The U.S. Food and Drug Administration’s (FDA) Office of Orphan Products Development recently granted orphan drug designation to Retrotope‘s stabilized fatty acid drug (RT001) for the treatment of Friedreich’s taxia (FA).
The FDA designation follows a statement from the company that RT001 was well tolerated by patients with FA without causing serious adverse reactions or dose limiting toxicities in the first cohort of its Phase 1/2 study.
FA is a rare inherited disease that causes nervous system damage and movement problems. The disorder usually first manifests during childhood beginning between the ages of 5 and 15, but can appear as early as 18 months or as late as age 30, and progresses to muscle coordination impairment (ataxia) that gradually worsens over time. In the U.S., Friedreich’s ataxia affects about 5,000 people, and worldwide it affects more than 20,000 people. There are currently no approved treatments for FA.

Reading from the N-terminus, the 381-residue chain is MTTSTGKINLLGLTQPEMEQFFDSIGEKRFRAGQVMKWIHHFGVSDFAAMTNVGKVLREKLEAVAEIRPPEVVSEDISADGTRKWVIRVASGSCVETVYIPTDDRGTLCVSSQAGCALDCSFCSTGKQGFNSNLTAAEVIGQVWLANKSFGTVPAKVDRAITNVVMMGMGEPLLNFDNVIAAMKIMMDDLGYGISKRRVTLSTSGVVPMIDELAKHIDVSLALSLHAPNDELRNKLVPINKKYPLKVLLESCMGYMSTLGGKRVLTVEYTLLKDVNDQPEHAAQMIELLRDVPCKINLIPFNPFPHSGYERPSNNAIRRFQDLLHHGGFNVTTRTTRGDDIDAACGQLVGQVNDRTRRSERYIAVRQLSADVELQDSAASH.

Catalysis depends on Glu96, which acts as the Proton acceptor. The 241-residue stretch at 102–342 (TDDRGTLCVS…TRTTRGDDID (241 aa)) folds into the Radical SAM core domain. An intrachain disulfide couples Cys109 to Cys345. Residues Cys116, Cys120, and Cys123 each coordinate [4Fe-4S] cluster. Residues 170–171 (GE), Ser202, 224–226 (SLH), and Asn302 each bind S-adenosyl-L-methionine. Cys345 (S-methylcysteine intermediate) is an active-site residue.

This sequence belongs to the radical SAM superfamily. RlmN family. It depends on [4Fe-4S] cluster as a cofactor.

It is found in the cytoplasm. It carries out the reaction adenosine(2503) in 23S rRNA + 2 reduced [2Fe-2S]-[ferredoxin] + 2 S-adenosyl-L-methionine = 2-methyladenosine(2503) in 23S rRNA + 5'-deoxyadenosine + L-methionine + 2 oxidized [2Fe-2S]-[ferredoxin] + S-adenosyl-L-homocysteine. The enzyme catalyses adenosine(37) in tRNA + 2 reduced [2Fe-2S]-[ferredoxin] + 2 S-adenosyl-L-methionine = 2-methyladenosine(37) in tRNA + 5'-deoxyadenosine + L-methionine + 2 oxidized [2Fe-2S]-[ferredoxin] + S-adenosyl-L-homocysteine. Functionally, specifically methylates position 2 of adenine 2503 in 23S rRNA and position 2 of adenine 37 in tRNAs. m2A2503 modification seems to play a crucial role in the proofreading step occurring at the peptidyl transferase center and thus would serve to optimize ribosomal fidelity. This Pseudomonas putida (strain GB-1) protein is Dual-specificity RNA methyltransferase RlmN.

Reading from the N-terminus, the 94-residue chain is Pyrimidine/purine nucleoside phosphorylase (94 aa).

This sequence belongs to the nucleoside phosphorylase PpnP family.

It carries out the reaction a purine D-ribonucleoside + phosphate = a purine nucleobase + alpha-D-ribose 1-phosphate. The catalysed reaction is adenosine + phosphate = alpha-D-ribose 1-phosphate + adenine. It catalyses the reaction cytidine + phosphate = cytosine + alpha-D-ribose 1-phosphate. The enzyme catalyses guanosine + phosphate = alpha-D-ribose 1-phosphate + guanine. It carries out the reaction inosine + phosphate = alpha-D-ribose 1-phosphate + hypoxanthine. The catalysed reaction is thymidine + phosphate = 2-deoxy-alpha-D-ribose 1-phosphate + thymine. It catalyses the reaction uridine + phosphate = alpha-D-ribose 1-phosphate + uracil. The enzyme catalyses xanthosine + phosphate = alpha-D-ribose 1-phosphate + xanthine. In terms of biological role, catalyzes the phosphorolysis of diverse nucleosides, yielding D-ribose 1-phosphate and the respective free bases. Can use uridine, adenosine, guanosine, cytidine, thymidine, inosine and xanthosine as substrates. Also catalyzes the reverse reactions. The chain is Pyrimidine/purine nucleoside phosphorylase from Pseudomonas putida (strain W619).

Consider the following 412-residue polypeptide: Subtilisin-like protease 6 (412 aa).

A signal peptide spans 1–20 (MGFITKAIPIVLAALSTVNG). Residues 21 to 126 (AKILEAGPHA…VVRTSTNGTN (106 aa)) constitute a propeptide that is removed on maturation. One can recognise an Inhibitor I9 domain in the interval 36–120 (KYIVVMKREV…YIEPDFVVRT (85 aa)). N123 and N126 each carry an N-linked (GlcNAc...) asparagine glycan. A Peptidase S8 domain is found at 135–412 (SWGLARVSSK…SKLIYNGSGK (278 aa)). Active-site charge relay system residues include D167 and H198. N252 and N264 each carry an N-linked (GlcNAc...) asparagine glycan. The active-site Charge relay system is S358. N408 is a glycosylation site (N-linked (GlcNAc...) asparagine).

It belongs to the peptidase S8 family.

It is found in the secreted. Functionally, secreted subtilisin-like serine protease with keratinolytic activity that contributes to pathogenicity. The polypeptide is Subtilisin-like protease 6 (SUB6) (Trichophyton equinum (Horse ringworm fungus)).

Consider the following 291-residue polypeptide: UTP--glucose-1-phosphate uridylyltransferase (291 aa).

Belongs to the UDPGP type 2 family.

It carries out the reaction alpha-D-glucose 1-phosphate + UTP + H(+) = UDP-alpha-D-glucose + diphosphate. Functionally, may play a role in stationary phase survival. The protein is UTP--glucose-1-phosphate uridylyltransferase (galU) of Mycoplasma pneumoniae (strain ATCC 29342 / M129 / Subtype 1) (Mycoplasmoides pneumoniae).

RT001 is a chemically stabilized formula of a natural fatty acid that provides resistance to lipid peroxidation in cellular and mitochondrial membranes through a new method. In FA, free iron is a catalyst for lipid peroxidation of exactly the type that can be mitigated with RT001.
Retrotope CEO Robert Molinari, Ph.D., said he was pleased the FDA granted the drug orphan drug status, with the benefits that come with the program. “We have been fortunate to have had the support of the Friedreich’s Ataxia Research Alliance (FARA) since the inception of our clinical program for RT001. We are also grateful to the patients and clinicians who are participating in our first-in-human clinical trial of RT001 for this devastating condition.”
Jennifer Farmer, MS, CGC, executive director of the Friedreich’s Ataxia Research Alliance (FARA), said FARA is pleased to continue its support of Retrotope. “We utilized our Patient Registry to help recruit patients for the Phase 1 that is now fully enrolled. We look forward to a continued partnership as Retrotope’s clinical development advances to further evaluate their new approach to treating FA,” Farmer said. “We are excited by the potential of RT001 and hope this new drug benefits FA patients.”
The company is currently conducting the trial at two clinical locations: the Collaborative NeuroSciences Network in Long Beach, California, and the University of South Florida Ataxia Research Center. The clinical trial is evaluating the safety, tolerability, and pharmacokinetics of RT001 in patients with Friedreich’s ataxia, and is fully enrolled.